The Salem Witch Trials: Well, That Was Weird
My accusing you of witchcraft has nothing to do with the fact that your pig ate all my begonias. I swear.
The Salem Witch Trials have long lingered in the American consciousness, thanks to Arthur Miller’s The Crucible and other cultural adaptations. Though many theories have come forth as to what caused the chaos in 1692 (ranging from teenage hysteria to toxic spores), historians have been loath to approach the subject in a broader sense due to one fact: There are so few surviving documents.
Even the evidence we hold as truth (as in, the trials were all because Winona Ryder and Daniel Day Lewis were having an affair—oh wait, that was just in the movie) are mostly based on conjecture and hearsay, from memoirs and first-hand accounts that were published several years after the actual court proceedings.
In fact, there’s only one historian brave enough to take on the Salem Witch Trials: Stacy Schiff. You may recognize her name from her popular biography, Cleopatra: A Life, which was published in 2010. Similarly, there is not much in the way of primary documents pertaining to Cleopatra’s actual biography. But Schiff has the sensibility of a novelist, approaching the events in Salem with the same eye for narrative and of course, an voracious appetite for research. The resulting book, The Witches: Salem, 1692, is an exhaustive account of the events leading up to the execution of 14 women, five men, and two dogs for the crime of witchcraft.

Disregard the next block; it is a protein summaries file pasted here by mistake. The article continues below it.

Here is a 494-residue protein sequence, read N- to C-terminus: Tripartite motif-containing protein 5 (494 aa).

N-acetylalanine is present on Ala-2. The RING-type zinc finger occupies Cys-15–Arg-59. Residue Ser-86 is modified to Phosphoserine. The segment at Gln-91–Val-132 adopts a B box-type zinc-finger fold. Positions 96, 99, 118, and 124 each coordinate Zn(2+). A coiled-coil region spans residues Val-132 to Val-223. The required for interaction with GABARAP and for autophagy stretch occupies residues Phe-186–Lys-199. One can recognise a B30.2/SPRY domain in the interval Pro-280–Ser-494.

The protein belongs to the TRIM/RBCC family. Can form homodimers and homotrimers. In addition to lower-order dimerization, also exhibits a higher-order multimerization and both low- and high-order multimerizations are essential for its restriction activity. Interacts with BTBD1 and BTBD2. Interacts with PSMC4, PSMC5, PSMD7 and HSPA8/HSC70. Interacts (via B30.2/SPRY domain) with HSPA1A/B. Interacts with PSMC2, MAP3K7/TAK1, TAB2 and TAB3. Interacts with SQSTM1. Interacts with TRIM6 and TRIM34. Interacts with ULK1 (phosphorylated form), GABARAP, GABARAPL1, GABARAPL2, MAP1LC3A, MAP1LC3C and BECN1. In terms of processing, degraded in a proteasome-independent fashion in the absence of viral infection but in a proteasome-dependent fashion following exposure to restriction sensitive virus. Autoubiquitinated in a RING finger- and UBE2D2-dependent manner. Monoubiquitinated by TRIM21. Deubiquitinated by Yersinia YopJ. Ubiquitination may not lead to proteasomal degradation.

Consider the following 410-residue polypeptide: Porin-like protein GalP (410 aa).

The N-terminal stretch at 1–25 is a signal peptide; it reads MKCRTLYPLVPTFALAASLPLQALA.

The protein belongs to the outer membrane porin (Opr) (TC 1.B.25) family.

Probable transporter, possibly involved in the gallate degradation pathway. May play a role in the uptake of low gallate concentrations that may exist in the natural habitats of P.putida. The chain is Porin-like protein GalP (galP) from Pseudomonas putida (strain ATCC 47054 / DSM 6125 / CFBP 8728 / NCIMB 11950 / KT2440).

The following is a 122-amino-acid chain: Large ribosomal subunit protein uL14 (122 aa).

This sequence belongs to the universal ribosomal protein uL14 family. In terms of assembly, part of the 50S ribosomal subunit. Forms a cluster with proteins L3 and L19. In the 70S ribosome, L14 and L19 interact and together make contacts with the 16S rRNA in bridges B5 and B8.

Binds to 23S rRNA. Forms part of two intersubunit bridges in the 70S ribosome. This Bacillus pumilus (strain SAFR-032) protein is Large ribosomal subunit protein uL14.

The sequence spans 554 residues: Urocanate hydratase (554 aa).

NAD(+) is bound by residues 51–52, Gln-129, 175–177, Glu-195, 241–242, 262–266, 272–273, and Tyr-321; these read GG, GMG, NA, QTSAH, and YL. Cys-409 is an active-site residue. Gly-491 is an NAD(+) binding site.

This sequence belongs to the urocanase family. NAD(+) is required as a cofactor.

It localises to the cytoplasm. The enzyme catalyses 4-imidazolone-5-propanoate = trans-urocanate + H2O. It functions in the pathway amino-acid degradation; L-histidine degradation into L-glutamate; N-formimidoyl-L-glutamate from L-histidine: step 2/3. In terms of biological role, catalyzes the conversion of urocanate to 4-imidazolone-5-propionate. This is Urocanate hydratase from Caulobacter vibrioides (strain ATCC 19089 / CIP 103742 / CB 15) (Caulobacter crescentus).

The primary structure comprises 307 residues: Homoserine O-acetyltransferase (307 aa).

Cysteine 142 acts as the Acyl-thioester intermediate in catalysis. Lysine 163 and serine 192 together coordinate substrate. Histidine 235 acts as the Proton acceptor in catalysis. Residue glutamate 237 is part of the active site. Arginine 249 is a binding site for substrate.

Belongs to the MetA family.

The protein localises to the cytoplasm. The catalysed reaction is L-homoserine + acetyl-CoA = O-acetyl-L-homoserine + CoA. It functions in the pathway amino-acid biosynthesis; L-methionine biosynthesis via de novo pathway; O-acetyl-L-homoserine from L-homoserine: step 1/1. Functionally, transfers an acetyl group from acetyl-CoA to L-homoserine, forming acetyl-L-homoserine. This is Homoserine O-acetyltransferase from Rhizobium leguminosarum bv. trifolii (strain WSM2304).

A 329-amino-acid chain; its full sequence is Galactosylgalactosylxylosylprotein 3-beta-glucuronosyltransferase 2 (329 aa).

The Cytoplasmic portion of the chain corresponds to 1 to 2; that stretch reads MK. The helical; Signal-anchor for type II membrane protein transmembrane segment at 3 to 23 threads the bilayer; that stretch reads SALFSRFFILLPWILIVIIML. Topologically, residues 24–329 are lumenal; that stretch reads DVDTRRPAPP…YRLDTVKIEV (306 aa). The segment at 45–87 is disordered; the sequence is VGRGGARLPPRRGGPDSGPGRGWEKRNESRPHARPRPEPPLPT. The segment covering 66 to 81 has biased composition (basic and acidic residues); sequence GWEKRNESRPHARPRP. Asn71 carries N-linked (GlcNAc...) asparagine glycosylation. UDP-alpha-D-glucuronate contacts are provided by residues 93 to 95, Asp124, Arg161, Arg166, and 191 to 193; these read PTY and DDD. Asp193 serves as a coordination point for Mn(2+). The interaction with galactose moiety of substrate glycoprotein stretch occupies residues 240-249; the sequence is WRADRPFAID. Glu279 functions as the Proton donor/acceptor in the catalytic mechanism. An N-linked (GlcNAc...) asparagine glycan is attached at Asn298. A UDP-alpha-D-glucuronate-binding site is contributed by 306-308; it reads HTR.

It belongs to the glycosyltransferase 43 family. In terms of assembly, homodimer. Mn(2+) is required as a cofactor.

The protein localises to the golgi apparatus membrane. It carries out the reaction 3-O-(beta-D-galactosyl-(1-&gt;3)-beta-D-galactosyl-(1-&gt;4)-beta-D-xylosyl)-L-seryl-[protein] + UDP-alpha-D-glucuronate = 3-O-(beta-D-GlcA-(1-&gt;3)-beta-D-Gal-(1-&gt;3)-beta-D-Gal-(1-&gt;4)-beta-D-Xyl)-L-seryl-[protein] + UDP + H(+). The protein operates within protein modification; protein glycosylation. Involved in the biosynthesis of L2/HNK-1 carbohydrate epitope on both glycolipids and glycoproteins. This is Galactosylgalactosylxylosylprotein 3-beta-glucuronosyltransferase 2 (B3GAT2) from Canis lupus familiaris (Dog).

The Puritans were a superstitious bunch, which led to some comical reasons for crying witch. Like one man who was convinced his daughter’s death was directly caused by him forgetting her name in his morning prayers. “The devil not only provided a holiday from reason but expressed himself clearly; for all their perversity, his motives made sense,” Schiff writes. “You did not need to ask what you had done to deserve his disfavor … Amid glaring accountability, witchcraft broke up logical logjams. It ratified grudges, neutralized slights, relieved anxiety. It offered an airtight explanation when, literally, all hell broke loose.”
That, or, you know, these people (and dogs) were definitely in cahoots with the devil. Here are more wacky facts from The Witches:
1. The population of New England (in 1692, at the time of the Witch Trials) would fit into Yankee Stadium.
2. Colonists had no reliable news source from Europe and usually had no idea who was ruling their home country.
3. No one in Salem lived alone. Which brings a whole new meaning to lack of privacy.
4. Colonists were terrified of the indigenous people and believed them to be “an invisible enemy.”
5. Before 1692, a Salem doctor treated hysteria with “a brew of breast milk and the blood from an amputated tomcat ear.”
6. In one lifetime, “the average New Englander absorbed some 15,000 hours of sermons.”
7. Witches were usually seen as white people, “outliers and deviants … they were not people of color.”
8. As opposed to her European counterpart, a New England witch was more concerned with inflicting bodily harm rather than having sex with the Devil. #bummer
9. There were lots of bars in the Massachusetts Bay Colony, leading one colonist to remark: “No wonder that New England is visited when the head is so spirited.”
10. “The first person to confess to entering into a pact with Satan had prayed for help with his chores.” #understandable
11. In the Malleus Maleficarum, a book about witches written in 1486, author Heinrich Kramer writes, “When a woman thinks alone, she thinks evil.”
12. It was commonly believed that witches had “familiars” or animals that carried their evil spirits: most commonly, a cat, toad, or yellow canary.
13. Colonists believed that witches could only cry three tears out of the left eye.